4. How do you work with the CEO and VP of Sales to track these metrics? Where do you tend to butt heads or challenge each other?
Challenges can arise if there isn’t alignment on the priorities and how to achieve the desired outcomes. But even with that, resources are always going to be in demand so partnership with the business leaders is critical. The challenge in marketing, for example, is we’ve got a lot of “children to feed” if you will. Whether we are investing in driving demand or raising awareness for a new tool, you have a finite amount of money and resources and you have various stakeholders who think have different views of what’s important. Driving the agreement or alignment on where to make those investments is always a challenge. Everyone has their own opinions – a sales guys is going to have a very different opinion than me or marketing. Driving that alignment gets back to good old-fashioned planning and spending time in a room together. Everyone understands the tradeoffs, so let’s figure out how to optimize the equation. I would say that happens in any business; it’s not unique to SaaS.
5. What are some of the most common mistakes people make when trying to build a successful and financially stable SaaS company?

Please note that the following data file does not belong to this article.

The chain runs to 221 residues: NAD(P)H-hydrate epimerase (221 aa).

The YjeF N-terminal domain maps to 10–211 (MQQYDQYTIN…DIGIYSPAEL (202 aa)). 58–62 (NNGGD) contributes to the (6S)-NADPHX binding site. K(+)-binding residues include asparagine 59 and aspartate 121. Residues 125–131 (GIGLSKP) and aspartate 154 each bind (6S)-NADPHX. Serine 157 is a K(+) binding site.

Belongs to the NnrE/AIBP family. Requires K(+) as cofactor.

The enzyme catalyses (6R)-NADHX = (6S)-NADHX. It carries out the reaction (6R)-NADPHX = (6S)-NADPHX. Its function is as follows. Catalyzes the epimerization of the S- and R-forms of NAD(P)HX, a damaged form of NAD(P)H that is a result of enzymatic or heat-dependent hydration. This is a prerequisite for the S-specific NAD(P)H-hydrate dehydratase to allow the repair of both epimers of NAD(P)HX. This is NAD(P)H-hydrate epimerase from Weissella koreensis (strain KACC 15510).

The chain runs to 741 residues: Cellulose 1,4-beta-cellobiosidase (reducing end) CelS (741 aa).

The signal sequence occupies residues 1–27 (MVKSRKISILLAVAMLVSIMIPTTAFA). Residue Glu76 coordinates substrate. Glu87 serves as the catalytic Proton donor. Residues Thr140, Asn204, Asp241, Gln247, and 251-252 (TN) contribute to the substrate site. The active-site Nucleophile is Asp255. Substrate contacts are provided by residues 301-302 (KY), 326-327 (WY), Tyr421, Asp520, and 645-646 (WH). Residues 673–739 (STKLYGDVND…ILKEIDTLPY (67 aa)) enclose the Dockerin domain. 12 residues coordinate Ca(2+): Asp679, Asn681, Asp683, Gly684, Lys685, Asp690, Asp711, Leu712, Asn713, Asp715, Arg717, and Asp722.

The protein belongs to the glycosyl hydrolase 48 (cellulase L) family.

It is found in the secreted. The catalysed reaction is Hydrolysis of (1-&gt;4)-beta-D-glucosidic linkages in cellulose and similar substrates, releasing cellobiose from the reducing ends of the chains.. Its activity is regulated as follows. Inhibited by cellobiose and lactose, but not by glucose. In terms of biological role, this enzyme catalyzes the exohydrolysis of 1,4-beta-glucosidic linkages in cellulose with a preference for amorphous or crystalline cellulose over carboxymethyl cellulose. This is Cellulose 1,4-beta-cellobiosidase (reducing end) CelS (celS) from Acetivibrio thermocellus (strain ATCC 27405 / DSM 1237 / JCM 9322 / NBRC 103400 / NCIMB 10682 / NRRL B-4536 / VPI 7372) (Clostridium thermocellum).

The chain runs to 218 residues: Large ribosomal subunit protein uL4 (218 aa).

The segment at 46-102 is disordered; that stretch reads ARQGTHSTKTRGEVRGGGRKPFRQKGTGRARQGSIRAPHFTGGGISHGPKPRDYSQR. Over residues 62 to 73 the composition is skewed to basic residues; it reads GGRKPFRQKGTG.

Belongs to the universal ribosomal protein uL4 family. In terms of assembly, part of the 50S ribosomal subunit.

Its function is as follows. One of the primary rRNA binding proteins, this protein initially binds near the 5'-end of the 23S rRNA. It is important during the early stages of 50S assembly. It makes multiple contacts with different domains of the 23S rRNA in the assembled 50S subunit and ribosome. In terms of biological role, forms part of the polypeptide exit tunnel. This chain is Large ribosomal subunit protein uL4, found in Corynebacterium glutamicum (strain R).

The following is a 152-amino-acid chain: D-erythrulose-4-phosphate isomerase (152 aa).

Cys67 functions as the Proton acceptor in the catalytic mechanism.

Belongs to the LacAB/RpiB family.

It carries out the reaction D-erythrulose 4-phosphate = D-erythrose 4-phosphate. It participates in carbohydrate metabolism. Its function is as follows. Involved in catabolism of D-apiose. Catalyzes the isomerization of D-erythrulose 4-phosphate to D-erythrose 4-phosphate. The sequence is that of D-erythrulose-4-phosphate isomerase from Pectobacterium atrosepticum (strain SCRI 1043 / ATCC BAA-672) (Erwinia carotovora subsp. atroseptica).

We could spend a long time talking about this. One dimension is that the underlying business strategy really depends on whether you’re a horizontal or vertical SaaS company. If you’re really focused on a horizontal play, like NetSuite, it’s generally going to take a lot more investment to generate demand than a vertical SaaS company. At a vertical company, once you have traction with your target customer segment, it tends to be a simpler exercise after that.
For a horizontal SaaS company, you’re really going after a lot segments in the market and you really have to understand how you’re going to attack this broad market. That’s why we at NetSuite verticalized the business early on, because it allows us to attack the market in a more meaningful way. But we’re an established company, and it took us a long time to get to where we are today. You have to have clarity in terms of how you reach your market. I’ve seen a number of SaaS companies that don’t have the patience or the capital to build a horizontally-focused business and have a hard time addressing such a broad market. I’ve also seen vertical companies that don’t fully understand and target their customer segment.